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Foxp3 activity is essential for the normal function of the immune system. Two types of regulatory T (T reg) cells express Foxp3, thymus-generated natural T reg (nT reg) cells, and peripherally generated adaptive T reg (iT reg) cells. These cell types have complementary functions. Until now, it has not been possible to distinguish iT reg from nT reg cells in vivo based solely on surface markers. We report here that Neuropilin 1 (Nrp1) is expressed at high levels by most nT reg cells; in contrast, mucosa-generated iT reg and other noninflammatory iT reg cells express low levels of Nrp1. We found that Nrp1 expression is under the control of TGF-β. By tracing nT reg and iT reg cells, we could establish that some tumors have a very large proportion of infiltrating iT reg cells. iT reg cells obtained from highly inflammatory environments, such as the spinal cords of mice with spontaneous autoimmune encephalomyelitis (EAE) and the lungs of mice with chronic asthma, express Nrp1. In the same animals, iT reg cells in secondary lymphoid organs remain Nrp1(low). We also determined that, in spontaneous EAE, iT reg cells help to establish a chronic phase of the disease.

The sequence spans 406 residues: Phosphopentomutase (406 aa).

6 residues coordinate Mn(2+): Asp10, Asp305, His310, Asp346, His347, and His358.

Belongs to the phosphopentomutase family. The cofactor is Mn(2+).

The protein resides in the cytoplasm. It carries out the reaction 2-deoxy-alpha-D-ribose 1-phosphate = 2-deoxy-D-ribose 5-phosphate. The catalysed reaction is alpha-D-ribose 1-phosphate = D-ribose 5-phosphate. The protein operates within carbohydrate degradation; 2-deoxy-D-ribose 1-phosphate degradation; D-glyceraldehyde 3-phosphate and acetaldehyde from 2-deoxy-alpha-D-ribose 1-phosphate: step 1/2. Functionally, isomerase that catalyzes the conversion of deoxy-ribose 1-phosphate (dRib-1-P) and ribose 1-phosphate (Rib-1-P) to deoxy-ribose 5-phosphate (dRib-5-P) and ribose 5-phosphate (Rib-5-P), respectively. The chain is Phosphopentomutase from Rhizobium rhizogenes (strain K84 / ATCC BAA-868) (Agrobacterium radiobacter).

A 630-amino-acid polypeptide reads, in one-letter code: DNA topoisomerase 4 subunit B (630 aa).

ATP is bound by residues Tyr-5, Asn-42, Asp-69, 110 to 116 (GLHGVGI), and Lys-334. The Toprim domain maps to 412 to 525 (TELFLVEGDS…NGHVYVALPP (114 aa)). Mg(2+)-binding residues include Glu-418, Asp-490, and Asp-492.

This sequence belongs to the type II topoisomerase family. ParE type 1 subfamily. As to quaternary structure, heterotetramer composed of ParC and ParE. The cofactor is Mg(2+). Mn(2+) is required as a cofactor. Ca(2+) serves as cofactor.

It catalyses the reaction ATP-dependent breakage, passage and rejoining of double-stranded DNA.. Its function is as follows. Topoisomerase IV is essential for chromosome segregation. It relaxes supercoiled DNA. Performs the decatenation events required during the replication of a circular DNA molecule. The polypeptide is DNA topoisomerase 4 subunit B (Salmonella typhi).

Original publication




Journal article


The Journal of experimental medicine

Publication Date





1723 - S1


Kimmel Center for Biology and Medicine at the Skirball Institute, New York University School of Medicine, New York, NY 10016, USA.


Intestines, Thymus Gland, Mucous Membrane, Lymphocytes, Tumor-Infiltrating, Cell Membrane, Animals, Mice, Transgenic, Mice, Inflammation, Transforming Growth Factor beta, Neuropilin-1, Lymphocyte Activation, Gene Expression Regulation, Cell Lineage, T-Lymphocytes, Regulatory, Forkhead Transcription Factors, Metagenome